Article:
Race and Ethnicity of people with the last name Morris
With regard to ethnicity, data from the Decennial U.S. Census indicates shifts in the ethnic identity associated with the surname Morris between 2000 and 2010. The percentage of individuals identifying as Asian/Pacific Islander, those identifying with two or more races, Hispanic, Black, and American Indian and Alaskan Native all saw increases. Asian/Pacific Islander rose by 32.56%, two or more races saw an increase of 31.76%, Hispanic identification grew by 47.40%, Black identification increased by 4.10% and American Indian and Alaskan Native identification witnessed a rise of 5.38%. However, the percentage of individuals identifying as White and carrying the surname Morris decreased by 3.07%, from 75.92% in 2000 to 73.59% in 2010. This shows a growing diversity in the ethnic identities associated with the surname Morris.
|Two or More Races||1.7%||2.24%||31.76%|
|American Indian and Alaskan Native||0.93%||0.98%||5.38%|
morris ancestry composition
23andMe computes an ancestry breakdown for each customer. People may have ancestry from just one population or they may have ancestry from several populations. The most commonly-observed ancestry found in people with the surname Morris is British & Irish, which comprises 54.1% of all ancestry found in people with the surname. The next two most common ancestries are French & German (21.2%) and Eastern European (3.6%). Additional ancestries include Scandinavian, Ashkenazi Jewish, Nigerian, Italian, and Spanish & Portuguese.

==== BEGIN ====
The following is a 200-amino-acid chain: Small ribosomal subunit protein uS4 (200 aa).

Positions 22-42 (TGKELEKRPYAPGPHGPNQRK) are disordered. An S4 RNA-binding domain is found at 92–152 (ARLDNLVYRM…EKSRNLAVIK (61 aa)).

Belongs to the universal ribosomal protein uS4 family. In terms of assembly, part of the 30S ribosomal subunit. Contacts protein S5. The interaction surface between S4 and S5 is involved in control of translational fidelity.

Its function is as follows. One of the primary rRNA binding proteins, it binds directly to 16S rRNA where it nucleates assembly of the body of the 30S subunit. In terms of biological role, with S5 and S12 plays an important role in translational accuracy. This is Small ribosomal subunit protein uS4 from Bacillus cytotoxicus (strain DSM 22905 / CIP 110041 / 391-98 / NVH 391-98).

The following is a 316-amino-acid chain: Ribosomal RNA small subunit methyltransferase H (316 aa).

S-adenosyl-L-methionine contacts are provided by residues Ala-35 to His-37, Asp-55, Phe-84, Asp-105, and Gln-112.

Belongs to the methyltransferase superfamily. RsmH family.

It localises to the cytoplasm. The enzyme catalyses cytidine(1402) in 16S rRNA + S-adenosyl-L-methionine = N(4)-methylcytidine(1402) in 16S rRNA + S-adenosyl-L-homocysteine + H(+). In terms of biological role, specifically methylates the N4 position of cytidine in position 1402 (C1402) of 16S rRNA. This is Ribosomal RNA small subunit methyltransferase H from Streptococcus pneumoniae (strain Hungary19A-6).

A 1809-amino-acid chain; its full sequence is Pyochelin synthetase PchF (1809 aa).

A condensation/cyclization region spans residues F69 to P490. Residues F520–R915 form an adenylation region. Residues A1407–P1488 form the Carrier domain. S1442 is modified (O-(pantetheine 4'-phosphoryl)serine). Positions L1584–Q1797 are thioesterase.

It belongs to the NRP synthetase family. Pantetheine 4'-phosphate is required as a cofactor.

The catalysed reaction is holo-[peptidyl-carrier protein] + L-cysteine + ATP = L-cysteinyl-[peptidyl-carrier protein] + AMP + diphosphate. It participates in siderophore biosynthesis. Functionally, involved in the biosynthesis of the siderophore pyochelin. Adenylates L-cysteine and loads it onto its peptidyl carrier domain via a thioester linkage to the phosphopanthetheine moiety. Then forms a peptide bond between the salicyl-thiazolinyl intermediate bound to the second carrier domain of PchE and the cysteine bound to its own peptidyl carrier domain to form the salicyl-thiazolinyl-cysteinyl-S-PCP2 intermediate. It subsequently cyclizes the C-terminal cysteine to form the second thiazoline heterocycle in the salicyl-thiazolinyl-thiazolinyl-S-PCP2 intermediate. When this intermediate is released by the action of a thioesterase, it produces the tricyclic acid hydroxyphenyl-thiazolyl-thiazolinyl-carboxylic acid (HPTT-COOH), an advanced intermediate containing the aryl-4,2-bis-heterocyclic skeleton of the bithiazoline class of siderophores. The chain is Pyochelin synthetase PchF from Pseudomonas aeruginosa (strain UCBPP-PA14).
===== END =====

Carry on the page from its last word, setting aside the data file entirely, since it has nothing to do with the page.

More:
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|British & Irish||54.1%|
|French & German||21.2%|
Possible origins of the surname morris
Your DNA provides clues about where your recent ancestors may have lived. Having many distant relatives in the same location suggests that you may all share common ancestry there. Locations with many distant relatives can also be places where people have migrated recently, such as large cities. If a large number of individuals who share your surname have distant relatives in a specific area, it could indicate a connection between your surname and that location, stemming from either recent ancestral ties or migration.
Based on 23andMe data, people with last name Morris have recent ancestry locations in United Kingdom and Ireland.
|RECENT ANCESTRY Location||Percentage|
|Greater London, United Kingdom||86.40%|
|Merseyside, United Kingdom||86.20%|
|Greater Manchester, United Kingdom||86.20%|
|West Midlands, United Kingdom||86.00%|
|Glasgow City, United Kingdom||85.90%|
What morris haplogroups can tell you